Why did Europeans and Americans enslave Africans? How did they justify their actions?
Ben Franklin’s World: A Podcast About Early American History is taking a production break. It will be back with all new episodes on April 21, 2020. In the meantime, BFW is featuring some older episodes that will help you get a feel for the vast nature of early American history.
In 1492, Columbus sailed the ocean blue. He also played a central role in the European adoption of Indian or Native American slavery.
The Visitor Center at Schoharie Crossing is set to host their second Museum Monday program of the year, looking at Abolition and Slavery in Montgomery County with Montgomery County Historian Kelly Farquhar, on Monday, February 3rd.
Farquhar will speak on the freedom seekers in the Mohawk Valley and how the Erie Canal was used to spread ideas, shape ideology, and as a way to escape bondage. [Read more…] about Freedom Seekers in Montgomery Co Talk Feb 3rd
Monumental Women has set a date for the unveiling of the Women’s Rights Pioneers Monument on the Mall in the City of New York’s Central Park. The statue is the first statue depicting a real woman in the Park’s 167-year History.
The original statue of women’s rights pioneers Elizabeth Cady Stanton and Susan B. Anthony was redesigned to include Sojourner Truth after criticism that the original design excluded the contributions of people of color. It’s being sculpted by Meredith Bergmann. [Read more…] about Central Park Women’s Rights Statue Unveiling Date Set
All we know for certain about Frank Johnson’s birthdate is that it preceded the passage of the 1799 Gradual Emancipation Act, thereby making him a “slave for life,” as he was called by the man who owned him according to the law. That man, Alexander Bryan Johnson, born in England in 1786, followed his father to Utica, New York arriving in 1801. There he became an important man, involved with the merchandising business, banking, writing, and gaining recognition as a public intellectual. There is still a park named after him in Utica. [Read more…] about Frank Johnson’s Story: An Enslaved Man’s Experiences
Co-hosts Devin Lander and Lauren Roberts speak with area experts and tour a historic home in Albany that is living a new life as a museum depicting the history of its previous occupants. [Read more…] about Slavery and Resistance in New York Podcast
In honor of Martin Luther King, Jr. Day, Old Fort Niagara in Youngstown is set to host a walking tour that illuminates the African-American history of the fort on Monday, January 20th.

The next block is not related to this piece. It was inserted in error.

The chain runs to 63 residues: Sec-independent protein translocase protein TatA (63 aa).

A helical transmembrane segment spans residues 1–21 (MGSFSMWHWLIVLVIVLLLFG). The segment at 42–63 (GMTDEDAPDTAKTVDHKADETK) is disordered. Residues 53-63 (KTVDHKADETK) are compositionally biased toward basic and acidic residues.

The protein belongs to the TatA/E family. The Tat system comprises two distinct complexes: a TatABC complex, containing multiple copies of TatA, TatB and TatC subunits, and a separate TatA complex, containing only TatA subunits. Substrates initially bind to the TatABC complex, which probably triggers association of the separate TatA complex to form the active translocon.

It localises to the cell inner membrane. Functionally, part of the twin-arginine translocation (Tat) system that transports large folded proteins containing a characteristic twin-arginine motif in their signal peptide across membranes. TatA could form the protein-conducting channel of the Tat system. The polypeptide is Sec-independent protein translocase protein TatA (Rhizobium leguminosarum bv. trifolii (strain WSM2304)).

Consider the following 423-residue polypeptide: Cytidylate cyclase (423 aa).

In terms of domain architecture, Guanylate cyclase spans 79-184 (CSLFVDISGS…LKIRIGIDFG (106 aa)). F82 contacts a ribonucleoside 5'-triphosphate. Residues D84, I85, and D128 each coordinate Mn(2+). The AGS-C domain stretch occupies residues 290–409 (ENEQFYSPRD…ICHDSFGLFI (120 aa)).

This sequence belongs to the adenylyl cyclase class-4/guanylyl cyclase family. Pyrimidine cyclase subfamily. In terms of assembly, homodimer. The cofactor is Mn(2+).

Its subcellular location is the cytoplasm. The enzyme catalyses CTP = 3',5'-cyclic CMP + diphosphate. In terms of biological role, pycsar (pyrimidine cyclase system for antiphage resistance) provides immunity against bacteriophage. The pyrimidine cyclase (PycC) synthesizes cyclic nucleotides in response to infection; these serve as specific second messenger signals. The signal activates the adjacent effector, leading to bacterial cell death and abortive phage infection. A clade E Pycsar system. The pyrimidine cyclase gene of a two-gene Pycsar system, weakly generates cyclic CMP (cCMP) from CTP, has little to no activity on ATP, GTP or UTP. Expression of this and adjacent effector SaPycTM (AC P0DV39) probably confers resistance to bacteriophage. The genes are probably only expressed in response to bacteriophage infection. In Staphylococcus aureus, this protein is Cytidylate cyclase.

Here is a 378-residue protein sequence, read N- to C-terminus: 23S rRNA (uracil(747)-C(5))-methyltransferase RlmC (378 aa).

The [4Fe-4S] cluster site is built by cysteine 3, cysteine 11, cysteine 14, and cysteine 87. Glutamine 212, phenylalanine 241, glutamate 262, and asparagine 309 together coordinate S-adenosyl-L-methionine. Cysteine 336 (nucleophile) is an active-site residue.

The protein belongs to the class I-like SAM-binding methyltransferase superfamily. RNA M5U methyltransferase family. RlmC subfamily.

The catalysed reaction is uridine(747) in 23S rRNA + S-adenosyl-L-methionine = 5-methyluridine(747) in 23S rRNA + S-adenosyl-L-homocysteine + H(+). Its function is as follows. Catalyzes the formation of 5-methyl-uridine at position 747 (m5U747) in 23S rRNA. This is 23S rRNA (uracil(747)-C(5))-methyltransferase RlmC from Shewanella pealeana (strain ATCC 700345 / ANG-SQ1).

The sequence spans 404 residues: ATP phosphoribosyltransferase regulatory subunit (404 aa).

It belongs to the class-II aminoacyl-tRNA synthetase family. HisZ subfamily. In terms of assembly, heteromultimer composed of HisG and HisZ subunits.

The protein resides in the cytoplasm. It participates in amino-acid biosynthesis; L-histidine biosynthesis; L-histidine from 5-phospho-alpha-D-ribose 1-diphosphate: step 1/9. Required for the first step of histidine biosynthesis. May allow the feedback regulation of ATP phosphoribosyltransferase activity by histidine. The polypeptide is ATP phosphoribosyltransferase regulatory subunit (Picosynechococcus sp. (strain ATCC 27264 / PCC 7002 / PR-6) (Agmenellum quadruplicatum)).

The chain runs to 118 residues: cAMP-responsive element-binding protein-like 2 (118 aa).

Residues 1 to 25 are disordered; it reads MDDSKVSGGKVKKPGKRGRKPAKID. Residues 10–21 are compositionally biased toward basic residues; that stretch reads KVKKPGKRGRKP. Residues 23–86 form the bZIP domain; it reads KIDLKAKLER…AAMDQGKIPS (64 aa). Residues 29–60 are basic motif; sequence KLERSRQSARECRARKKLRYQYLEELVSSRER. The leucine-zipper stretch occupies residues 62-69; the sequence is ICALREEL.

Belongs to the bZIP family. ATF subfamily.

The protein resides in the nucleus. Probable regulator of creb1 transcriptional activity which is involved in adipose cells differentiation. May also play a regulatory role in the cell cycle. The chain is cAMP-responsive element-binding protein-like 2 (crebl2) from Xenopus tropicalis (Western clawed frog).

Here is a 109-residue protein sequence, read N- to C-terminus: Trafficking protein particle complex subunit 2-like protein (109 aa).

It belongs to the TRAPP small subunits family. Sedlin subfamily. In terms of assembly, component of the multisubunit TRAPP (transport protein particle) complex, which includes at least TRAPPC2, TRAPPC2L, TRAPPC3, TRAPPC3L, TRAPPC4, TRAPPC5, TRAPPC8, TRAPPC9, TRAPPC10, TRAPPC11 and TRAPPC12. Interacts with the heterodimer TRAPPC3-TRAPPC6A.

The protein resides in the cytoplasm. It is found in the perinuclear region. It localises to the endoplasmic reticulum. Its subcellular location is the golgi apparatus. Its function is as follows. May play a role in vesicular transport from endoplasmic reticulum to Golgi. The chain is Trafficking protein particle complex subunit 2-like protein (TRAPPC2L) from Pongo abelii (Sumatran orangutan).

The tour will be led by Executive Director Robert Emerson, who will discuss slavery in New France and the story of Richard Pierpoint, a black loyalist during the American Revolution; New information on the 24th Infantry Regiment that was posted at Fort Niagara in 1908-1909; and the life of Hubert Crawford, the African-American artist, who painted the mural “Lions of Cantigny” at the Fort Niagara Officers’ Club in the late 1930s. [Read more…] about African-American History at Old Fort Niagara Talk Planned
How do you uncover the life of an enslaved person who left no paper trail? What can the everyday life of an enslaved person tell us about slavery, how it was practiced, and how some enslaved people made the transition from slavery to freedom?
In this episode of Ben Franklin’s World: A Podcast About Early American History, we explore the life of Charity Folks, an enslaved woman from Maryland who gained her freedom in the late-18th century.
Questions about the authenticity and authorship of Solomon Northup’s Twelve Years a Slave have been raised in the past, and have resurfaced following the release of the recent film version of his book.
Though an expert on Solomon Northup, his book, the contemporary reactions to his book in the 1850s, and his later life (which included several years spent traveling to talk about his experiences), I am not a scholar of slave narratives. I have consulted some of them in connection with my work on Northup, as necessary. I leave it for others to draw detailed comparisons between Northup’s narrative and the others. [Read more…] about Authenticity and Authorship: Twelve Years a Slave
Long before the fictional and shocking “Peyton Place” of TV and film fame came along in the late 1950s, and early 1960s there was an actual suburban community where its residents were roiled by rampant scandal, moral and religious hypocrisy and a sensational a murder in their midst. [Read more…] about The Prophet Matthias and Elijah the Tishbite